how to practice piano with an injury

Understanding Musician Injuries

The Types, Causes and Prevention of Music-Related Injuries: Musicians are prone to injury from repeating a motion countless times when practicing. A better understanding of music injuries is vital for musicians' health.

On Injuries and Piano Practice - Part II

The unthinkable for musicians happened to me last week - I injured a finger. An attempt to carve some pot roast with Dad's funky new carving knife landed me in Emergency to get stitches on my LH finger 2. My finger is healing well but I had to promise the doctor that I wouldn't type or practice piano on that finger for a week. So long as the bandage is large enough, I remember not to type on it (tubular gauze is wonderful). However, practicing is another issue. I can't just skip that finger without learning a brand new set of fingering. Nor can I risk hitting my injured finger on keys while trying to play around it. Ergo, no practicing for my LH.

Piano Camp is less than a week away so I've had to make some modifications to my practicing. You may recall my first article On Injuries and Piano Practice from last year. The following are a few more techniques I've been employing to prepare:

  • have my uninjured RH play its line while I sing the LH line. Then get my RH to play the LH line while I sing the RH line.
  • have my RH play its line while my uninjured fingers on my LH tap its rhythm. This hasn't worked too well since the movement jiggles my injured finger too much, so I've resorted to saying silly syllables for the LH rhythm. Then get my RH to play the LH line while I say the rhythm for the RH part. (Aug. 6 update: Having my LH play the rhythm on castanets seems to work).
  • Score study. I think I have nearly all my modulations and cadences memorized for my Soler sonata.
  • Listen to recordings of your songs and conduct it how you would shape the music.
  • Hands separate work. Obviously, my RH has to play my LH part, which really makes me think.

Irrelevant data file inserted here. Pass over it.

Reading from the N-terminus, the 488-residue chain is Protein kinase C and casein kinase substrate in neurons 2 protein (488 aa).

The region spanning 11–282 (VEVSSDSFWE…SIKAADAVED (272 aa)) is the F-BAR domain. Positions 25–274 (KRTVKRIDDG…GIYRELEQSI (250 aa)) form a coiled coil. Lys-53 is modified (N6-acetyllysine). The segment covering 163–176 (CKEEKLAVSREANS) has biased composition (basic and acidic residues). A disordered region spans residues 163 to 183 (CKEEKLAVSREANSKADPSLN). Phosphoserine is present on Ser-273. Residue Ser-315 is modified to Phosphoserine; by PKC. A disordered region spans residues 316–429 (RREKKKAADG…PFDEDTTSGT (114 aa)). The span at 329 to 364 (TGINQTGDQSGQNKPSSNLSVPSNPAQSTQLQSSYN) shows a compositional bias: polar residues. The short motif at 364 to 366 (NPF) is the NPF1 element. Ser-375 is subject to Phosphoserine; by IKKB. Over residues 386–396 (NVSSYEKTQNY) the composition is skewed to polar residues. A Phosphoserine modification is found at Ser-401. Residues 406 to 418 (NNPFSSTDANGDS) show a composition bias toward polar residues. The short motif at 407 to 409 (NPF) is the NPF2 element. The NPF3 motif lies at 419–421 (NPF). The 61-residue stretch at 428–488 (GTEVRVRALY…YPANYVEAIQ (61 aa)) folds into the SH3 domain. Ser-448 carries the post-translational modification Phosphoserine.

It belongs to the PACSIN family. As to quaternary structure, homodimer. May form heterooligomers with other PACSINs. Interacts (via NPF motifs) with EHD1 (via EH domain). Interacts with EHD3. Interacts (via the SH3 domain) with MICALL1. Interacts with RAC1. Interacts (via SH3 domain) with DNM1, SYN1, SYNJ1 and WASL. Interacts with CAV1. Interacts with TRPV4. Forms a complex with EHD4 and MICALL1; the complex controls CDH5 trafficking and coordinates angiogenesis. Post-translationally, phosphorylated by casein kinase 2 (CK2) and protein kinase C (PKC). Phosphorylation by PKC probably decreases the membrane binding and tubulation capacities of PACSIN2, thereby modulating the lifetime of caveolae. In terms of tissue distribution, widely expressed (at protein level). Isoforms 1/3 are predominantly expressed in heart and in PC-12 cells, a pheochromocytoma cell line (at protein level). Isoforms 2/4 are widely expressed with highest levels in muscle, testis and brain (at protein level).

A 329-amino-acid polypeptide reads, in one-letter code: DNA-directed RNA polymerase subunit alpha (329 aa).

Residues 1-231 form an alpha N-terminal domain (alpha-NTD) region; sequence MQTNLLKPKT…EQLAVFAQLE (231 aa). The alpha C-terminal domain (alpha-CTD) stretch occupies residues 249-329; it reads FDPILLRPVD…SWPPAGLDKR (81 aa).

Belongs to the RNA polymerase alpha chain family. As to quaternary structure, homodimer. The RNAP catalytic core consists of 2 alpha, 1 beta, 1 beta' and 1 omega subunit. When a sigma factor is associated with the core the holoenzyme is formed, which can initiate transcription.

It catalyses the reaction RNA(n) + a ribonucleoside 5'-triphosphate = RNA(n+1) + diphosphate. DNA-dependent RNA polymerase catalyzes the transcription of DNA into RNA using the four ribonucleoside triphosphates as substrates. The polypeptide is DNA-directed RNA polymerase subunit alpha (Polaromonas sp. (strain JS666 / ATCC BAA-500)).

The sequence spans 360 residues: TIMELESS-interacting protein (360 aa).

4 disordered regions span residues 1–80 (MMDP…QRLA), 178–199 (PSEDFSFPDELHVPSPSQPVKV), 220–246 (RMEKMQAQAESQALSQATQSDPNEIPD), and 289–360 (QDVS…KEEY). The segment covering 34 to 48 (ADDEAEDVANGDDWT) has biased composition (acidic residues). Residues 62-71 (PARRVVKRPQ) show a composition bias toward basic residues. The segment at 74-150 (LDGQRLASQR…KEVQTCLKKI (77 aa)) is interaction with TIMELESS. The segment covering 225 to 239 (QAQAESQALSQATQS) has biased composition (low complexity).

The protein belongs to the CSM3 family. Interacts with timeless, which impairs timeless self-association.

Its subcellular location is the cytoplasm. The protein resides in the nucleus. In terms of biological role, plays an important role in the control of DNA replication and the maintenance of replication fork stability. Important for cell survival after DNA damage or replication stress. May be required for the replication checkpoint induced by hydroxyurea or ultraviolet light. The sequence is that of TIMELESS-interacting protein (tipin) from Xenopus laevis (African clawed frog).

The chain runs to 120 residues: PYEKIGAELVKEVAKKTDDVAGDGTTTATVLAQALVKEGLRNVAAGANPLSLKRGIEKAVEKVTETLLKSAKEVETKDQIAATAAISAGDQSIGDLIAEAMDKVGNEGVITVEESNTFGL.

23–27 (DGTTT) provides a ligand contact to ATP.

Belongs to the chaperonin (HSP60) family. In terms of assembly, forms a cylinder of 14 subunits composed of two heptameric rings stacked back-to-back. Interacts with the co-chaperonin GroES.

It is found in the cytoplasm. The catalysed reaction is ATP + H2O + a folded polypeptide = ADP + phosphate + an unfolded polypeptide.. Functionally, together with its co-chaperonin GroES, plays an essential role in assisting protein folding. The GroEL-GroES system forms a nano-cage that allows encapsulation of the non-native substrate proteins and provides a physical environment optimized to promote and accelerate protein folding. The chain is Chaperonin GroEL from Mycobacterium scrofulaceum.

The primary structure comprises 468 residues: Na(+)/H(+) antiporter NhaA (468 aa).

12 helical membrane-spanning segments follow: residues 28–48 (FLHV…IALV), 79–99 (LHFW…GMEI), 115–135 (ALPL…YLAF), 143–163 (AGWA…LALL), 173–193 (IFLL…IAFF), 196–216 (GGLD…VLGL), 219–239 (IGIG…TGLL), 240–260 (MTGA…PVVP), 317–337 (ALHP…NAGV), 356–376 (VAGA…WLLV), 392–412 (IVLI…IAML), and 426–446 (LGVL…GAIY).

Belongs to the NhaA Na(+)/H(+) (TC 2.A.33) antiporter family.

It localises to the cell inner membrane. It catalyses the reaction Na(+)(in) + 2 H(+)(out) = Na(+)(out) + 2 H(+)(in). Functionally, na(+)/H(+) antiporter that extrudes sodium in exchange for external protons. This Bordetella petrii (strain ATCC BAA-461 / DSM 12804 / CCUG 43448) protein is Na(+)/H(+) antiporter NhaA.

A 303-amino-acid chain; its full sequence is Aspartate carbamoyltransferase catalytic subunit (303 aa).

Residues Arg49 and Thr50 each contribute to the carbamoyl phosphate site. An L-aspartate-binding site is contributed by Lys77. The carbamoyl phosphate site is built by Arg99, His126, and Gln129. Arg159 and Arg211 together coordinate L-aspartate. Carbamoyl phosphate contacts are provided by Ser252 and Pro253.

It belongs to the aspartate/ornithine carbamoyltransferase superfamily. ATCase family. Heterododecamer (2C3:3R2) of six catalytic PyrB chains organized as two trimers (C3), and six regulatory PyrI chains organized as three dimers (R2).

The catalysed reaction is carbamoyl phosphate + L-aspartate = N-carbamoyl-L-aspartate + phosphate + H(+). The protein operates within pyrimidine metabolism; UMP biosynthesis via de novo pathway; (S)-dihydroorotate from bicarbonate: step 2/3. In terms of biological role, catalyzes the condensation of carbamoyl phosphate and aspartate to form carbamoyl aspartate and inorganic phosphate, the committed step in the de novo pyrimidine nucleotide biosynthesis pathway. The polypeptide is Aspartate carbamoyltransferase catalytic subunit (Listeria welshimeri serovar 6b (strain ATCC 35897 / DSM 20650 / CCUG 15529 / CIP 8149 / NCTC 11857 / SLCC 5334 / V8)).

Even if you aren't nursing an injury, these are good practice techniques to try. You may wind up noticing a pattern you overlooked that would simplify memorization. Or notice that you missed the melody's appearance in a different register because of all the other action happening in the bass and soprano lines. Rhythms become a little easier to deal with and so on.

The stitches come out in a few days, giving me the weekend to get my left hand back into shape. Challenging, but not impossible.

(c) 2008 by Musespeak(tm), Calgary, AB, Canada. All rights reserved.

On Injuries and Piano Practice

Source: http://pixabay.com/sv/hund-bruten-pet-ben-ledsen-djur-46915/ Licensed for commercial use.One of my students showed up with a swollen finger last week. C injured it during a non-musical activity and after several days, the swelling was increasing. I demanded that she go see a doctor to get that finger checked out. C injured the middle finger of her left hand, which has presented us with the challenge of how to structure practices and lessons. It will take some time for her hand to heal but she can't take time off from practicing if she is to take her exam in the spring.

I have decided to zoom in on her weak spots. On Monday, I attended a workshop by the Royal Conservatory of Music, unveiling their new technical requirements. Some ideas were new while some I needed the refresher on.

C, like the rest of my students will be drilling their scales, chords and arpeggios at least five times per practice; playing them differently each time. Here are some of the variations:

  • play legato
  • play staccato
  • play portato
  • vary the dynamics
  • add a crescendo while ascending and diminuendo when descending
  • vary the rhythm (straight eighths, jazz triplets, even triplets, dotted half note followed by a quarter note)
  • vary the accents (accent beat one the first time, beat two the second, etc.)
  • play a repeated note scale (C-C-C D-D-D E-E-E)
  • play one octave as quarter notes, two octaves as eighth notes, three octaves as triplets and four octaves as sixteenth notes
  • play chords up the scale

In C's case, she'll have to just practice her right hand and rest her left. With these exercises, it's imperative to use proper fingering.

Tonight, we focused on phrase shaping, continuation notes and right hand rhythms. Next week, we'll tap practice the left hand rhythms.

C is using this opportunity to work harder on her ear training and theory.

The following are informative articles/discussions on dealing with piano-related injuries:

 

 

 

 

 

 

Please feel free to share your tips on injury prevention or dealing with injuries.

(c) 2007 by Musespeak(tm), Calgary, AB, Canada. All rights reserved.